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At Arleigh’s funeral on Friday, while leafing through publications featuring her award-winning floral designs and fingering her hand-made quilts, a sweet friend noted that whatever Arleigh did, she did it best.

For those she loved, that included hugs, provided in sugary treats and tiny stitches, the thrill of fishing trips and spotting deer along the farm road at dusk, and many, but not enough, unhurried summer days floating down cold mountain rivers.

(Almost) Wordless Wednesday–On top of the world!

Although gardening is the usual topic here, I hope you’ll enjoy a few pics from a sightseeing tour preceding the 2017 GFWC Convention in Palm Springs, California, sharing incredible views of the Coachella Valley from Mt. San Jacinto State Park. Accessed by the Palm Springs Aerial Tramway, which travels two-and-one-half miles up the Chino Canyon to an elevation of 8,516 feet, the park is typically 30 to 40 degrees cooler than the valley below. During the eight days our group of 800+ clubwomen were celebrating another year of community service, the daily high temperature in Palm Springs ranged from 122 to 115 degrees F.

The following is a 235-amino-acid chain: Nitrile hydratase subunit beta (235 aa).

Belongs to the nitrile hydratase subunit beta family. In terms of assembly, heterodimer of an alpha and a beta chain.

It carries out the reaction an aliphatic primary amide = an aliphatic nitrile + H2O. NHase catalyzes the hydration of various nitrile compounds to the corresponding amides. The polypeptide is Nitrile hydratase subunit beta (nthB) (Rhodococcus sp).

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Palm Springs, partially hidden in this view by tall evergreens, is a desert oasis along the San Andreas Fault that collects moisture from surrounding mountains.

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Mt. San Jacinto State Park offers observation decks with stunning views, a natural history museum and documentary theaters, a gift shop and two restaurants, and 50 miles of hiking trails…but keep an eye out for rattle snakes.

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Enjoying the fun and a cool breeze with my friend and cohort, Jolie Frankfuth, GFWC Director of Junior Clubs.

 

Acanthus Summer Beauty

In the past year, because of damaging storms and drought, it seems my garden story has been more about failure than success.  So I’m excited to show you this cluster of Acanthus Summer Beauty, which survived March and April’s crazy temperature fluctuations to produce an amazing 15 bloom spikes.

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Acanthus Summer Beauty

The group, planted near the front door to add textural interest to the green garden designed to soften a large expanse of asphalt driveway, includes three plants that have knitted together to make a handsome show.

Imported from China by Chet Tompkins of Oregon, the hybrid is believed to be a cross between A. mollis and A. spinosus. Of all acanthus species and hybrids, this one holds up best in our hot summer climate.

A close look shows the complexity of individual flowers, which have been described as “a little frog-like creature hiding under a hood (calyx) and holding up a white hanky.”

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Look a little closer…

Winter or summer, everyone is curious about this plant.  It’s a beauty, don’t you think?